Malicious developers have been using Google’s Chrome store as a conduit for malware for a long time. Despite Google’s effort to sweep extensions using malicious techniques, code, and behaviors every few months, new extensions that are siphoning off user browser history and credentials keep popping up.
Recently, a newly found spyware effort that attacked users through 32 million downloads was reported by researchers at Awake Security. The extensions under discussion are free and appear to warn users about questionable websites or convert files from one format to another. However, their main purpose is to collect and send out user’s browsing history and data that provided credentials for access to internal business tools.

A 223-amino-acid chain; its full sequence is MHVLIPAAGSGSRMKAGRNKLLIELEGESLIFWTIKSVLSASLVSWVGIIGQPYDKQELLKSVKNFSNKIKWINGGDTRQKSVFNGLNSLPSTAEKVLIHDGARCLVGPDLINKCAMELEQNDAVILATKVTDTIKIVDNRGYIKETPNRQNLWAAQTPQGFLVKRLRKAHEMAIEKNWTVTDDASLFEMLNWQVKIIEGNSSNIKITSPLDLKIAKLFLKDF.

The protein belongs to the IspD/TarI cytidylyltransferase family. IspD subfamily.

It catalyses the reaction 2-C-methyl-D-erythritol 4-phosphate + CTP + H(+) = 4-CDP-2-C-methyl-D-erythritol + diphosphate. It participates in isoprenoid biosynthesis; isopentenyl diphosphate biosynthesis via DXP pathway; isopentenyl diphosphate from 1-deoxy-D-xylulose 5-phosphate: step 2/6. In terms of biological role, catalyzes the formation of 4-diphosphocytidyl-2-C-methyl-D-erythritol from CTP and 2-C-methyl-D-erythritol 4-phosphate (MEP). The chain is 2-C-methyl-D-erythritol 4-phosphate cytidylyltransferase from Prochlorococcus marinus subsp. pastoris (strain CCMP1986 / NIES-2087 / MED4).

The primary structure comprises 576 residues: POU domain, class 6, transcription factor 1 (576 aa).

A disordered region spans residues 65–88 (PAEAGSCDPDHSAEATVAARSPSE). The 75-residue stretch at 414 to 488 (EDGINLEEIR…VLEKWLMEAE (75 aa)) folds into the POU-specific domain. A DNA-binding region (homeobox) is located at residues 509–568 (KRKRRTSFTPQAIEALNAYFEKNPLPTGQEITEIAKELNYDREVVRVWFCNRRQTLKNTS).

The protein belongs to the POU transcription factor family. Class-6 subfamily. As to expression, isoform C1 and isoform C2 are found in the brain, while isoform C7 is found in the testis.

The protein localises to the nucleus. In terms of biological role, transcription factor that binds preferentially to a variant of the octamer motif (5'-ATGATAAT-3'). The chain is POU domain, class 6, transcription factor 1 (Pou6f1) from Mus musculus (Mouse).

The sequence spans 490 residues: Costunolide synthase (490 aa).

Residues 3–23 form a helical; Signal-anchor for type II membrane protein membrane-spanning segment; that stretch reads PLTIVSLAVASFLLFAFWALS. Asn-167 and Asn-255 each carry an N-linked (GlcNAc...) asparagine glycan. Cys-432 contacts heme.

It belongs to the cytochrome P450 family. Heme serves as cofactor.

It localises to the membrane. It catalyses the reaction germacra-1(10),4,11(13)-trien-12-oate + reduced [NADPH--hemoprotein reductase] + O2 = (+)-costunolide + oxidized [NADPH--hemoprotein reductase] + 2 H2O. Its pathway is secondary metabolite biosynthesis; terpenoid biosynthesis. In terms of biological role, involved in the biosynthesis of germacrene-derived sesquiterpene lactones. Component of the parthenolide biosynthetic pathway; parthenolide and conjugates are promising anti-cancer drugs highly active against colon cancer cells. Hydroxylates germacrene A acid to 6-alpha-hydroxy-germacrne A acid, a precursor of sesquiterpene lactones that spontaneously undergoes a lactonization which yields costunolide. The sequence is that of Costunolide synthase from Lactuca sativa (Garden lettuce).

According to the researchers, based on the number of downloads, this is by far the most far-reaching malicious Chrome store campaign to date.
Although Google has claimed that it removed 70 of the malicious add-ons from its official Chrome store after it was notified, this issue highlights how the tech industry is failing to protect browsers as they are increasingly being used for email, payroll, and other sensitive functions.
While talking to Reuters, Google spokesman Scott Westover said:
When we are alerted of extensions in the Web Store that violate our policies, we take action and use those incidents as training material to improve our automated and manual analyses.
The company has declined to how the latest spyware was more damaging as compared to prior campaigns, what was the breadth of damage and why it was not detected despite constant past promises to supervise offerings more closely.
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